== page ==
Lata Mangeshkar: Ten Solos, Ten Composers – Part 2

When Lata Mangeshkar passed away earlier this month, I wrote a tribute post in which I listed ten songs, all solos, that Lata had sung for ten different composers. Naturally—given Lata’s record number of songs—there were many, many songs and many composers that didn’t get covered in the list. Blog readers helpfully suggested other great songs that could have been part of the list, or which they especially liked; some wondered why I had not listed this song or that. Or why so-and-so composer had not been included.

Even when I had been compiling that post, I’d been thinking, there really ought to be a sequel to this. A post, at least, to include some of the other great music directors for whom Lata sang some exceptional songs. As well as the music directors who may not have been very famous, but who were nevertheless very talented.

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The Pardesi Extra’s Story

Earlier this month, this blog hosted a guest post by Fred Miller, son of the talented (but alas, largely uncredited) Sam Millar. Fred had promised us another post, of his reminiscences from his days with his father in the big, bad world of Hindi cinema in the 50’s, and here it is: a delightful, very personal and up-close memory of an extra in the Indo-Soviet film, Pardesi (known in Russian as Khozhdenie Za Tri Moray). In Fred’s own words:

And now dear Dusted Off readers, the untold story of the early days of Bollywood continues with a look at my role in Pardesi, an Indo-Soviet film from 1953, tied up in post-production until its release in 1957…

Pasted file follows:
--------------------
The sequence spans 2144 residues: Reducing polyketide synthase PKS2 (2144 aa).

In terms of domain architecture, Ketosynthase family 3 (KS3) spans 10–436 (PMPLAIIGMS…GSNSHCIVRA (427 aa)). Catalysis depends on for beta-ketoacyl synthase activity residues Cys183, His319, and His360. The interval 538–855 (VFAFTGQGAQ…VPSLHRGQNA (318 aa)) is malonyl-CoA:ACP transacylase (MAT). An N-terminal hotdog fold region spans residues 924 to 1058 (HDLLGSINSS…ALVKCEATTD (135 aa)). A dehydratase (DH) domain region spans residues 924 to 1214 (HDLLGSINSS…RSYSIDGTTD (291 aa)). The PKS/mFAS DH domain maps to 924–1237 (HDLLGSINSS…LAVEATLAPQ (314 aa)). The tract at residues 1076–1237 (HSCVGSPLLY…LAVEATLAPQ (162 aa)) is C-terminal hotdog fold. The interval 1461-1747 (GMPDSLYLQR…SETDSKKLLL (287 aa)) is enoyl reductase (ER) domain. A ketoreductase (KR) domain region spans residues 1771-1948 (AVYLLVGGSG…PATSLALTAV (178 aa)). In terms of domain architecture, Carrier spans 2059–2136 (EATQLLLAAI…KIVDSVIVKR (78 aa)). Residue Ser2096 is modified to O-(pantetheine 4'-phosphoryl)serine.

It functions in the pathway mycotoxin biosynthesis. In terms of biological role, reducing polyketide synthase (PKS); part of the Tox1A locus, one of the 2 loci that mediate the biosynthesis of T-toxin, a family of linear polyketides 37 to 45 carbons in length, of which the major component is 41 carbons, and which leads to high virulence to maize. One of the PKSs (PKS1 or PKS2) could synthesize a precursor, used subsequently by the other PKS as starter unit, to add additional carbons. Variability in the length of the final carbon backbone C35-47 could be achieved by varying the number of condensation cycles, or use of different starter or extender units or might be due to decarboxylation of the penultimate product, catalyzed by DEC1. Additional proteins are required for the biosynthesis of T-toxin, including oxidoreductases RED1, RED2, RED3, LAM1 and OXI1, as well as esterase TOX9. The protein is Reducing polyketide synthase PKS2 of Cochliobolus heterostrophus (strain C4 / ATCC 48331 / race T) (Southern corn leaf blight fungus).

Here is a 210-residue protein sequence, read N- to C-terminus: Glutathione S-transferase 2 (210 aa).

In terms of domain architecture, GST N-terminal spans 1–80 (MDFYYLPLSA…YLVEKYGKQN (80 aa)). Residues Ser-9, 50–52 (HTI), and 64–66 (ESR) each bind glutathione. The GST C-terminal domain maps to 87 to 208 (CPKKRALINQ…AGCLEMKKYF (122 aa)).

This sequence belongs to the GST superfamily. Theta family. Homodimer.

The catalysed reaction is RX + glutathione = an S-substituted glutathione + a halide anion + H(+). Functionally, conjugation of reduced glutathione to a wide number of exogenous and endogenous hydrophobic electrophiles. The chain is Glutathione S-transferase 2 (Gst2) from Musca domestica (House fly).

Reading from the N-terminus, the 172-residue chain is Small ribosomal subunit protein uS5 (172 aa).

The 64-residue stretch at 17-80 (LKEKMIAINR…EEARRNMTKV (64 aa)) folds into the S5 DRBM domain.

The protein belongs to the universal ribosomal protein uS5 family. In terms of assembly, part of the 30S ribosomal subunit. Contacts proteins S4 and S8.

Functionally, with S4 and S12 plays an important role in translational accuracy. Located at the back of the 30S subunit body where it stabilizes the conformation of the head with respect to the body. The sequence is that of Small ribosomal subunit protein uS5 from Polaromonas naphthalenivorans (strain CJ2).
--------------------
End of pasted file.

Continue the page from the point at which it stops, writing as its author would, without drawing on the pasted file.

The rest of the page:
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Khozhdenie Za Tri Moray (aka Pardesi) (1957)

Frequent readers of this blog have probably realised I have a soft spot for ‘real life’ stories: Gladys Aylward, Dr Kotnis, Changez Khan, Shahjahan: I’m game. Of course, I don’t always end up with films that bear any resemblance to the life of the person in question, but there’s no harm in trying.

So, another. Afanasy Nikitin was a horse trader from Tver in Russia, who came to India in the late 15th century, having started off from Tver in 1466. His travels took him down the Volga River, through Persia, and then via dhow to India. He is believed to have disembarked in present-day Maharashtra; over the years that followed, he travelled through a large part of peninsular India, including Bidar and Vijaynagar. He died in 1472 in Smolensk, on his way home; his travelogue of India, however, endures: entitled Khozhdenie Za Tri Moray (‘The Journey Beyond Three Seas’), it describes in detail all that Nikitin saw of what was to him a wild, exotic land like nothing he knew.

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